Holt’s debut novel, You Are One of Them, is about two Cold War-era American schoolgirls who write to the premier of the Soviet Union, but only one of them gets a response and an invitation to visit Moscow. Critics raved about her first effort. Keep an eye on her.
If you’re looking for girls who kick ass, you’ve come to the right place. Kushner’s second novel, The Flamethrowers, focuses on a woman who arrives in New York from Reno in 1975 determined to turn her obsession with motorcycles and speed into art. The 2013 book was a New York Times bestseller, a finalist for the 2013 National Book Award and a critical darling.
In The Woman Upstairs, Messud flips the archetype of the friendly, unassuming spinster on its head, creating an angry woman who’s simply tired of being ignored. The author previously won accolades for The Emperor’s Children, her best-selling novel about three college friends in pre-9/11 Manhattan.
Lorrie Moore won Seventeen magazine’s fiction contest at the age of 19 and has been a wordsmith since. Though her most recent collection of short stories — Bark, published on Feb. 25, 2014 — received mixed reviews, her New York Times bestseller Birds of America (1998) was received with resounding praise. Her stories have appeared in The Best American Short Stories of the Century edited by John Updike and the 1998 edition of The Best American Short Stories.
When Munro was awarded the 2013 Nobel Prize in Literature, it was considered a win for the short story. The Canadian writer’s stories tend to focus on women — often in small town settings — and their ordinary lives, relationships and moral dilemmas. One of Munro’s stories in her collection, Hateship, Friendship, Courtship, Loveship, Marriage, was made into a 2013 film, Hateship Loveship starring Kristen Wiig.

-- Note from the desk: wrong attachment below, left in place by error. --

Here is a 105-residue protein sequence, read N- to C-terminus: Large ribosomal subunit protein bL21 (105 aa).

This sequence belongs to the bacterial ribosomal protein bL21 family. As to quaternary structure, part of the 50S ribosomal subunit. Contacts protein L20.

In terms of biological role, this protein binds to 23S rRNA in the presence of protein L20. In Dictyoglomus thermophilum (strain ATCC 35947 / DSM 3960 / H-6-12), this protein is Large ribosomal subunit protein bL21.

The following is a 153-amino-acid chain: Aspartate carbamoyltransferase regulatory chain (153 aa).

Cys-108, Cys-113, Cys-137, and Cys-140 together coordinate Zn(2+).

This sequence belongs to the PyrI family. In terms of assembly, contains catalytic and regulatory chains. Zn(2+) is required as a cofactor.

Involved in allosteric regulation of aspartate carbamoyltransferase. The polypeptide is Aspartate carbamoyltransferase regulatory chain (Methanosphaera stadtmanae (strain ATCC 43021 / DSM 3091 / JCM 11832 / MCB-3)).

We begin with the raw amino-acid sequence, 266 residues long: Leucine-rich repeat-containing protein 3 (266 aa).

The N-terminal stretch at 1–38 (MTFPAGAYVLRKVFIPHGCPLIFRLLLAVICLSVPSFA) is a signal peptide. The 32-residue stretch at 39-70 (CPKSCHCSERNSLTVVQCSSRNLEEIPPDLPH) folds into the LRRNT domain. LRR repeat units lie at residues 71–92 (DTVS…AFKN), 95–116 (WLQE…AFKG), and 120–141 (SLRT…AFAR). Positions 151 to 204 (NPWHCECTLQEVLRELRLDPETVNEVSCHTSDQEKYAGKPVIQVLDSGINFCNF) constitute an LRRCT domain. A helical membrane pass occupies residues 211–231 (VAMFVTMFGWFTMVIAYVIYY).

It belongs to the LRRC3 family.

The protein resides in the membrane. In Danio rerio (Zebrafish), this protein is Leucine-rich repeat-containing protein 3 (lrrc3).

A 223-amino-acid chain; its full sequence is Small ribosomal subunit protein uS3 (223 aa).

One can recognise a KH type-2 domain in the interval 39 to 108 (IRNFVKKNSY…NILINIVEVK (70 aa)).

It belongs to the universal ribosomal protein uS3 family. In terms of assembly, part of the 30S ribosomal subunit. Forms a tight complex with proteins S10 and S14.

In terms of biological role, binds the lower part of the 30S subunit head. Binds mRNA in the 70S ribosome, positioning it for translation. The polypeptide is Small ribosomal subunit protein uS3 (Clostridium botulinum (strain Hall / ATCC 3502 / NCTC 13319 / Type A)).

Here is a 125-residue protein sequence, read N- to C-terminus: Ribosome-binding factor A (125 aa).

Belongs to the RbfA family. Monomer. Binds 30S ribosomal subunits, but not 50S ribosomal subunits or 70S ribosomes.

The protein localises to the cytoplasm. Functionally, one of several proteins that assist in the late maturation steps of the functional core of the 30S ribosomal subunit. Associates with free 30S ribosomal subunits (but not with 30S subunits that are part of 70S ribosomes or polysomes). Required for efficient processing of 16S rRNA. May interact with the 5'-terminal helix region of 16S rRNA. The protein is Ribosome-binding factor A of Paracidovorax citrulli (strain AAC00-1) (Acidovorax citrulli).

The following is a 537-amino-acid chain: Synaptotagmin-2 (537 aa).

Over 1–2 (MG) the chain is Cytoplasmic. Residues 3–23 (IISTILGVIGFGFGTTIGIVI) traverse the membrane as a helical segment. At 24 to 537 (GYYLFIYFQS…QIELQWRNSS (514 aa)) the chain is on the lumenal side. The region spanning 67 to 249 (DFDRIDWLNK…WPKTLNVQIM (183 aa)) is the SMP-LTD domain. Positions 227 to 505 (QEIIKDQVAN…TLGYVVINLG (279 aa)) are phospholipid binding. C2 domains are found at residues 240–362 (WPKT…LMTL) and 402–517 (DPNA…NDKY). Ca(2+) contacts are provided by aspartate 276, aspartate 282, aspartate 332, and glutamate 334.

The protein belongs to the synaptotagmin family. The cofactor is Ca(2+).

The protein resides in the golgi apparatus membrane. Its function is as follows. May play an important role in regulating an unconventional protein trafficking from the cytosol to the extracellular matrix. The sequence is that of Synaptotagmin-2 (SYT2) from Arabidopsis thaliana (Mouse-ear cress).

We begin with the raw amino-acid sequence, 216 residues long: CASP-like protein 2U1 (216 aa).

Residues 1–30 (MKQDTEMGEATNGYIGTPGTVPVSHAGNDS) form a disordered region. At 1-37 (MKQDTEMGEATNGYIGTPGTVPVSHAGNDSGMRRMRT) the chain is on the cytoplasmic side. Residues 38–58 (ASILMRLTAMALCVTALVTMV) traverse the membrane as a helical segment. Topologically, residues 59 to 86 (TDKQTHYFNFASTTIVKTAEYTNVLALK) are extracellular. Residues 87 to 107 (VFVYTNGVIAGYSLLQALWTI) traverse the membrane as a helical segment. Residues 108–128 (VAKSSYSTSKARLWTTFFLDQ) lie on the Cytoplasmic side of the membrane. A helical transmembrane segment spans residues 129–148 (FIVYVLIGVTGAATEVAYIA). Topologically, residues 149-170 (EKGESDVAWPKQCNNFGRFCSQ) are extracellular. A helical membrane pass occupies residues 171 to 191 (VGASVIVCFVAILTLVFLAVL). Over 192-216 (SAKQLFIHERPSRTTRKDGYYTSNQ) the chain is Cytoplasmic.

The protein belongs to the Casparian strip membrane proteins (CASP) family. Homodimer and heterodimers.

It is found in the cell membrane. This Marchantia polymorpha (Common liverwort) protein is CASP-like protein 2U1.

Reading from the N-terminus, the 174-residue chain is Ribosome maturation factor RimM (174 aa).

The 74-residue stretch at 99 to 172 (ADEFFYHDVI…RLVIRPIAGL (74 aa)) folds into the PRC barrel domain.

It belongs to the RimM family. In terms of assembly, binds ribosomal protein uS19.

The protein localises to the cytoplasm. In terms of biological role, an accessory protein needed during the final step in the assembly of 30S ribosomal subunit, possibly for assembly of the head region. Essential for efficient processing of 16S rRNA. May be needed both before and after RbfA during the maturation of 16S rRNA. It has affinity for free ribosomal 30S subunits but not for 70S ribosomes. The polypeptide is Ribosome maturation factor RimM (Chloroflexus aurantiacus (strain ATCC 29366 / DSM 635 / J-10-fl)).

At 32, Russell has already been shortlisted for the Pulitzer Prize for Fiction (for her debut novel, Swamplandia! in 2012) and been anointed an official “genius” by the MacArthur Foundation. Read her collection of stories Vampires in the Lemon Grove and you’ll see why. Her newest novella, Sleep Donation, is now available as an e-book.
This up-and-coming writer of Ghanian and Nigerian origin has been mentored by greats like Toni Morrison and Salman Rushdie. Her short story “The Sex Lives of African Girls” appeared in The Best American Short Stories of 2012 and her first novel, Ghana Must Go, was selected as one of the 10 best books of 2013 by the Wall Street Journal.
Smith was lauded as the next big thing when her first book, White Teeth, debuted in 2000. She was only 22 years old. The best-selling novel made TIME’s 100 Best English-Language Novels from 1923 to 2005 list and had critics comparing her to Charles Dickens, John Irving and Salman Rushdie. Smith’s gone on to publish three more novels, all of which have received critical praise.
Though Strayed initially became popular through her anonymous “Dear Sugar” advice column for The Rumpus (she unmasked herself in 2012), it was her memoir that earned her renown as a writer. After Strayed’s mother died of cancer in 1991, she decided to hike the Pacific Crest Trail by herself. The resulting memoir, Wild, became a New York Times best seller. And if that’s not enough for you to pick up a copy, Oprah Winfrey chose Wild in 2012 as the first selection for Oprah’s Book Club 2.0. An adaptation of the book starring Reese Witherspoon will premiere this fall.
J. Courtney Sullivan
Her sweeping novels, including Commencement and Maine — which was named one of TIME’s top novels of 2011 — often weave together first-person narratives from multiple generations of family members and friends. Her most recent novel, The Engagements, marries the story behind the famous “a diamond is forever” slogan with the history of a very special ring.
This author often draws on her own life experiences as the daughter of Chinese immigrants to write best-selling books like The Joy Luck Club, which was turned into a successful film. More recently, she touched on familiar themes, such as mother-daughter relationships, in her 2013 novel The Valley of Amazement.
Wrinkle’s debut novel, Wash, re-examines American slavery and spans decades and continents. The book was met with high praise when it was published last year and was named one of the top ten novels of the year by the Wall Street Journal.